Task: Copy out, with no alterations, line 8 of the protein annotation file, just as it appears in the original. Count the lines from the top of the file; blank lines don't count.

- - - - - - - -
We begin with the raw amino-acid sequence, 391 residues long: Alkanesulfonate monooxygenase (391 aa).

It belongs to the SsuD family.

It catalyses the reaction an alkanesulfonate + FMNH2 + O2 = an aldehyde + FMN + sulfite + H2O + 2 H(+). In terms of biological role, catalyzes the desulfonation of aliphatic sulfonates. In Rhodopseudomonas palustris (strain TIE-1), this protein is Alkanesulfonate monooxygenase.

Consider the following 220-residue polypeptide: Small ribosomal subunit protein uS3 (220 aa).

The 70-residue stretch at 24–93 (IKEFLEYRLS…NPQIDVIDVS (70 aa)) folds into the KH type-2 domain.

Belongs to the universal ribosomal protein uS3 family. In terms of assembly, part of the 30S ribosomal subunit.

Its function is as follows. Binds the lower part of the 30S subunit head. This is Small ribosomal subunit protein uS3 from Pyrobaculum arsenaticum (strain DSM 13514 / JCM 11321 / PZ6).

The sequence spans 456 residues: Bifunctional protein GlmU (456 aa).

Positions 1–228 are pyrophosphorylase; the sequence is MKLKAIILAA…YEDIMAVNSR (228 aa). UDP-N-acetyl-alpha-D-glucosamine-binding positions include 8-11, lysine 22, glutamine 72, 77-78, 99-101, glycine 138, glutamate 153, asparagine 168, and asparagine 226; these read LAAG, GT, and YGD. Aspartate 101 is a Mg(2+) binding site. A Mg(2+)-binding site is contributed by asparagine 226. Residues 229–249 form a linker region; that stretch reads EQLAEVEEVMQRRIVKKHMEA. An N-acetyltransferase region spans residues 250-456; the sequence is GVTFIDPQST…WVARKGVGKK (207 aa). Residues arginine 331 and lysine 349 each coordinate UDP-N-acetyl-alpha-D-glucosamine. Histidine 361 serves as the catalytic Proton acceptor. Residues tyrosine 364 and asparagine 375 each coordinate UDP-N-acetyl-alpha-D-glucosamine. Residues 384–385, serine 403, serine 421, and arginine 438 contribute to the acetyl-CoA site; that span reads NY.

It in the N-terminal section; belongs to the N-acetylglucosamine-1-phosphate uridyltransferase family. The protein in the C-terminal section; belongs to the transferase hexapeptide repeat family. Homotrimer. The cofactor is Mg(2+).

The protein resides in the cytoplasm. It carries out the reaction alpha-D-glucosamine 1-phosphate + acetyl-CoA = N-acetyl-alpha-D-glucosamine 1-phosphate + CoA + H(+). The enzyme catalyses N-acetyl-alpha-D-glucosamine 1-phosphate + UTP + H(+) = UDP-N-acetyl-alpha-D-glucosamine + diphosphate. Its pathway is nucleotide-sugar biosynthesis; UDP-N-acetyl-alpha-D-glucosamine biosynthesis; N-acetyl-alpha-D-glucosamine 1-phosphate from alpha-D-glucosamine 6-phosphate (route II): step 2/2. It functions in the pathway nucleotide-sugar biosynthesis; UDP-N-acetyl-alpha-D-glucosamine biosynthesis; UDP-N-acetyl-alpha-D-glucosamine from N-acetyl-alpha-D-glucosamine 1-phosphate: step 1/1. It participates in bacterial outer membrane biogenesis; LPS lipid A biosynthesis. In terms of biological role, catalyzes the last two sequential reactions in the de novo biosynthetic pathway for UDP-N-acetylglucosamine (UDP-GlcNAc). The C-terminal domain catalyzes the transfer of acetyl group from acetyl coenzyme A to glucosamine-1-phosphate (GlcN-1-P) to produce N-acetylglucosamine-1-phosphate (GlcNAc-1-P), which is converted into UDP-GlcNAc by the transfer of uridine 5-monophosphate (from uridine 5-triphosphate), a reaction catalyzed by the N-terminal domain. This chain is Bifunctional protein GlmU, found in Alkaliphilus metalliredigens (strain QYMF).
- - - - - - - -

The sequence spans 456 residues: Bifunctional protein GlmU (456 aa).